Like the rest of the south of France, Perpignan is a rugby stronghold: their rugby union side, USAP Perpignan, is a regular competitor in the global elite Heineken Cup and seven times champion of the French Top 14 (most recently in 2009). A Perpignan-based rugby league club plays in Northern Hemisphere's Super League under the name Catalans Dragons. The Dragons' games in Perpignan against the Northern English-based sides are usually very popular with British rugby fans, with thousands of them descending on the city on the day of the game, including lots of vacationing rugby fans travelling up from the Spanish Costa Brava joining the ones who came directly from home.


Traditional commerce was in wine, olive oil, corks (the cork oak Quercus suber grows in Perpignan's mild climate), wool, leather, and iron. In May 1907 it was a seat of agitation by southern producers for government enforcement of wine quality following a collapse in prices. JOB rolling papers are currently manufactured in Perpignan.

Sites of interest

The Cathedral of St. John the Baptist was begun in 1324 and finished in 1509. [14]

The 13th century Palace of the Kings of Majorca sits on the high citadel, surrounded by ramparts, reinforced for Louis XI and Charles V, which were updated in the 17th century by Louis XIV's military engineer Vauban.

The walls surrounding the town, which had been designed by Vauban, were razed in 1904 to accommodate urban development. The main city door, the Castillet is a small fortress built in the 14th century, which has been preserved. It had also been used as a prison until the end of the 19th century. [15]

The Hôtel Pams is a lavishly-decorated mansion designed for Jules Pams that illustrates the artistic taste of the wealthy bourgeois at the turn of the 20th century. [16]

Les Halles de Vauban are a new addition to the banks of the city's canal. Opened in November 2017 the indoor markets are privately owned and cost €1.5 million. Split over 2 locations, vendors offer fresh fruit and vegetables, bread, flowers, cheese etc. There is a bar and central eating court with a range of tapas, burgers, omelettes and food from around the world. [17]

Place de la Republique and theatre Place de la Republique Perpignan Panorama.jpg
Place de la République and theatre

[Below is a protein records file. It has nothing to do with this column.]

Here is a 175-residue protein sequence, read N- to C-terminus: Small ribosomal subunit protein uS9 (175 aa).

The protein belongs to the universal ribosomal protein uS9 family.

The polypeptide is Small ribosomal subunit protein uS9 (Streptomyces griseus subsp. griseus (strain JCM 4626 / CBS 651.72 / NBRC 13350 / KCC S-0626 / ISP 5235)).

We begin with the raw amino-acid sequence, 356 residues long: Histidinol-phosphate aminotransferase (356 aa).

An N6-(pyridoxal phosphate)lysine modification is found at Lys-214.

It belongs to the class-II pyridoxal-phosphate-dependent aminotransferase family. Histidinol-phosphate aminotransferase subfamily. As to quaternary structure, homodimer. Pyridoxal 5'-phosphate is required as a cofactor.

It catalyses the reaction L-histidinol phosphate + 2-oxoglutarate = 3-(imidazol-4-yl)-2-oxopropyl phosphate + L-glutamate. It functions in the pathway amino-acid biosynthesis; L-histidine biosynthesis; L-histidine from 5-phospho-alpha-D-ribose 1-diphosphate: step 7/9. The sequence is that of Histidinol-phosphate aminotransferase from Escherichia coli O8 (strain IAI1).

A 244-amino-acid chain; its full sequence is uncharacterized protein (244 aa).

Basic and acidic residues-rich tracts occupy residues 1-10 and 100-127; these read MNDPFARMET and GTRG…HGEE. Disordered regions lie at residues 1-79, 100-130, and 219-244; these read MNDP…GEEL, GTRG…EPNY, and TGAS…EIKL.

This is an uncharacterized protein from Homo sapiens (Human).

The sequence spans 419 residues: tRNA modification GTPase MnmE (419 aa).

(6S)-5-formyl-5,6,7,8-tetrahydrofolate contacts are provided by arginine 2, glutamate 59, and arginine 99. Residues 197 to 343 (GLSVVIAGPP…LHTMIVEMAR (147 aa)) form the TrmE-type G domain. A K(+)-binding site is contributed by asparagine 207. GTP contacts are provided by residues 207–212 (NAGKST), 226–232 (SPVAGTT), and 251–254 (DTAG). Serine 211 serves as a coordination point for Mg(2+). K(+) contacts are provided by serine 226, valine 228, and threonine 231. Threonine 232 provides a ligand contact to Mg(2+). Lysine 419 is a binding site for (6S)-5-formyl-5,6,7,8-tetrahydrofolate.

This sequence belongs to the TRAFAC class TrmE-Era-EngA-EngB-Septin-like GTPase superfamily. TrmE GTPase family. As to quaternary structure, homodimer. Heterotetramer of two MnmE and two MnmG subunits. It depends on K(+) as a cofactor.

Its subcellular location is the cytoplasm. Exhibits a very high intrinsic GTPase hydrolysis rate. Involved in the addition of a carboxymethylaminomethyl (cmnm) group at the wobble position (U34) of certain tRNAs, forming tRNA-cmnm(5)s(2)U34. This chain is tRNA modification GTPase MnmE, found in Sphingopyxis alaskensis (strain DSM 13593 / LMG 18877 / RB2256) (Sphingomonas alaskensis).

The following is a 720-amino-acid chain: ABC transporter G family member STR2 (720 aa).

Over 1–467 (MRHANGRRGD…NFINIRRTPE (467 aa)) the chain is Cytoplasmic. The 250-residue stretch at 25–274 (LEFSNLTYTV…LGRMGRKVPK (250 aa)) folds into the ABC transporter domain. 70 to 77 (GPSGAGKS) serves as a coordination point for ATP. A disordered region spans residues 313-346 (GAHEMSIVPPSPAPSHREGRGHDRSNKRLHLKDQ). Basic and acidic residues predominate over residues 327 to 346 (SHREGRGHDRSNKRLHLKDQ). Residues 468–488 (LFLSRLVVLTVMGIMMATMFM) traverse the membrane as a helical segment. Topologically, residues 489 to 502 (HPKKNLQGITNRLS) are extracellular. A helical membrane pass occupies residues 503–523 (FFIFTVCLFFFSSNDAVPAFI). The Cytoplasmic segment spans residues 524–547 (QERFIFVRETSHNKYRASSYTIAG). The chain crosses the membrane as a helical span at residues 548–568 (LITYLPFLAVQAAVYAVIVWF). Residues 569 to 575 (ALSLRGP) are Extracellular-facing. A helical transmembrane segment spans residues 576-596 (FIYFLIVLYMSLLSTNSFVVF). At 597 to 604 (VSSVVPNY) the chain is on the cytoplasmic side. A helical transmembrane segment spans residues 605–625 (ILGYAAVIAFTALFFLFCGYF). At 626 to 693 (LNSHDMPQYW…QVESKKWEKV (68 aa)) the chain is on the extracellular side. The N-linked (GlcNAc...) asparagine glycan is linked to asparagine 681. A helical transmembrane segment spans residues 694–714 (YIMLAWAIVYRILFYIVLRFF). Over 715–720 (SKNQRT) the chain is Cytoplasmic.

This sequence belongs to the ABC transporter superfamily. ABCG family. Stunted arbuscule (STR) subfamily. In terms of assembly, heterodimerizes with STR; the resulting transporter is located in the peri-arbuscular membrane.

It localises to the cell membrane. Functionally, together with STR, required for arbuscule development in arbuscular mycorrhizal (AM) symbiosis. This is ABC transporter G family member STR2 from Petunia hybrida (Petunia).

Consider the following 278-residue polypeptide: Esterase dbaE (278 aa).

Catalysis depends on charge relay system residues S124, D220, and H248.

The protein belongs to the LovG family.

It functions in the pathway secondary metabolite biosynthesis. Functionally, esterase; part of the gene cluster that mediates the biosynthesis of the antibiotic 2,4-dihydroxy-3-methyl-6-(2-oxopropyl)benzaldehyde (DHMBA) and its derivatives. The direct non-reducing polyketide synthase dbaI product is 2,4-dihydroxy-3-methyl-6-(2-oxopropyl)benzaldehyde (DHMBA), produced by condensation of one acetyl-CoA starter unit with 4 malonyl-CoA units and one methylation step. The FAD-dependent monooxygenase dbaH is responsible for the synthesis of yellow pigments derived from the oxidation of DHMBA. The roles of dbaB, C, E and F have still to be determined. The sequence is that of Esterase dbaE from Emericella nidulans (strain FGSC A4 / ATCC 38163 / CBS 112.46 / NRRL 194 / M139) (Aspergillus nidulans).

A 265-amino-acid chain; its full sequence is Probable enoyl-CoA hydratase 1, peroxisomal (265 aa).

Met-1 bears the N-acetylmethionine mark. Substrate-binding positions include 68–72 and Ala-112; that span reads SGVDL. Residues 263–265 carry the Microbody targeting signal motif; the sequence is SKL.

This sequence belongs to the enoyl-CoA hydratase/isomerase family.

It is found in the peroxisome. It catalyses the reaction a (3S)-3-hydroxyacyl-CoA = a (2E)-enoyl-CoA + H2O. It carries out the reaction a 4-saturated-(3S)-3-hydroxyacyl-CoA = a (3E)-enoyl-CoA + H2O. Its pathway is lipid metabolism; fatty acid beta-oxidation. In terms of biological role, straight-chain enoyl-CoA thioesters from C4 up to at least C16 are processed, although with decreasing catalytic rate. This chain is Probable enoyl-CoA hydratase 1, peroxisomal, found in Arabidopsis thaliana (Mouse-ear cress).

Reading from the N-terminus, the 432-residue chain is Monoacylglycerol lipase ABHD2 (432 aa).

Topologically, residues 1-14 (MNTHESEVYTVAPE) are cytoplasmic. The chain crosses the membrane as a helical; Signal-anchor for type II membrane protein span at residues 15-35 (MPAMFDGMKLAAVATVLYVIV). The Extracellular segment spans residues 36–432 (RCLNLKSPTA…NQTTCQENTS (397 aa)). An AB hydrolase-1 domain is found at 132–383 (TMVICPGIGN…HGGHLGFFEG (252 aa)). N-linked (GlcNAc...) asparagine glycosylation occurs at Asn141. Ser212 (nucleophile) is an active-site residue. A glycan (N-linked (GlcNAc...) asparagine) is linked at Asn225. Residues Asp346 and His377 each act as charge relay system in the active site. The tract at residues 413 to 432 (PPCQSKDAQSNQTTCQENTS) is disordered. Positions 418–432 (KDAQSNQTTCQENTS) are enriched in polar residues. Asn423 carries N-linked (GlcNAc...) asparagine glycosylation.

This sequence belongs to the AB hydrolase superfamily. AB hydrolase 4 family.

Sadi Carnot and Vauban walkways and the river Bassa Perpignan panorama le quai Sadi Carnot et le quai Vauban le long de la riviere la Basse.jpg
Sadi Carnot and Vauban walkways and the river Bassa

Notable people linked to Perpignan


Perpignan has a close connection with the sculptor Aristide Maillol, who attended school there.

Following a visit in 1963, the Catalan surrealist artist Salvador Dalí declared the city's railway station the centre of the Universe, saying that he always got his best ideas sitting in its waiting room. Dalí's painting La Gare de Perpignan commemorates his vision of "cosmogonic ecstasy" there on September 19, 1963. [18] He followed that up some years later by declaring that the Iberian Peninsula rotated precisely at Perpignan station 132 million years ago – an event the artist invoked in his 1983 painting Topological Abduction of Europe – Homage to René Thom . [19] Above the station is a monument in Dali's honour, and across the surface of one of the main platforms is painted, in big letters, «perpignan centre du monde» (French for "perpignan centre of the world"). [20]

Perpignan train station Gare-de-perpignan.jpg
Perpignan train station

See also

Related Research Articles

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Fort Saint-Elme (France)

The Fort Saint-Elme is a military fort built between 1538 and 1552 by Charles V. It is located in the district of Collioure, 30 km south-east of Perpignan, in the department of Pyrénées-Orientales. It is designated as a monument historique of the Côte Vermeille. Since 2008, the fort has been a museum with medieval and Renaissance arms collections, exhibitions and a panorama over the area from the terrace.

The following is a timeline of the history of the city of Perpignan, France.


  1. "Populations légales 2016". INSEE . Retrieved 25 April 2019.
  2. Wells, John C. (2008). Longman Pronunciation Dictionary (3rd ed.). Longman. ISBN   978-1-4058-8118-0.
  3. Jones, Daniel (2011). Roach, Peter; Setter, Jane; Esling, John (eds.). Cambridge English Pronouncing Dictionary (18th ed.). Cambridge University Press. ISBN   978-0-521-15255-6.
  4. Fabricio Cardenas. "Vieux papiers des Pyrénées-Orientales: Inondations en novembre 1892". Retrieved 17 December 2016.
  5. "Données climatiques de la station de Perpignan" (in French). Meteo France. Retrieved 7 January 2016.
  6. "Climat Languedoc-Roussillon" (in French). Meteo France. Retrieved 7 January 2016.
  7. "Normes et records 1961-1990: Perpignan - Rivesaltes (66) - altitude 42m" (in French). Infoclimat. Retrieved 7 January 2016.
  8. Coppens, Philip. "Salvador Dalí: painting the fourth dimension" . Retrieved 18 June 2012.
  9. "Hanover – Twin Towns". (in German). Archived from the original on 24 July 2011. Retrieved 17 July 2009.
  10. "British towns twinned with French towns". Archant Community Media Ltd. Retrieved 11 July 2013.
  11. "Sarasota Sister Cities Association, Sarasota Florida". Archived from the original on 29 March 2012. Retrieved 15 September 2011.
  12. "Visa Pour l'Image". 22 August 2017.
  13. "VilaWeb - Diari escola: Perpinyа, Capital de la Cultura Catalana 2008". 20 April 2016. Retrieved 17 December 2016.
  14. "Cathédrale St Jean-Baptiste" [Cathedral of St. John the Baptist]. Histoire du Roussillon. Retrieved 15 November 2011.(in French)
  15. Fabricio Cardenas. "Vieux papiers des Pyrénées-Orientales: La prison du Castillet, 1892". Retrieved 17 December 2016.
  16. Fiche Pédagogique - Hôtel Pams de Perpignan (PDF) (in French), Association Pédagogique de la Plaine, du Vallespir et de la Côte Vermeille, retrieved 31 December 2015
  17. "Indoor markets bring new life to Perpignan | P-O Life". anglophone-direct. 19 December 2017. Retrieved 14 October 2018.
  18. "Salvador Dali: painting the fourth dimension". Retrieved 17 December 2016.
  19. Elliott King in Dawn Adès (ed.), Dalí, Bompiani Arte, Milan, 2004, p. 448
  20. "Picture Gallery - Directory: /pix/fr/electric/emu/TGV/Duplex/misc". Retrieved 17 December 2016.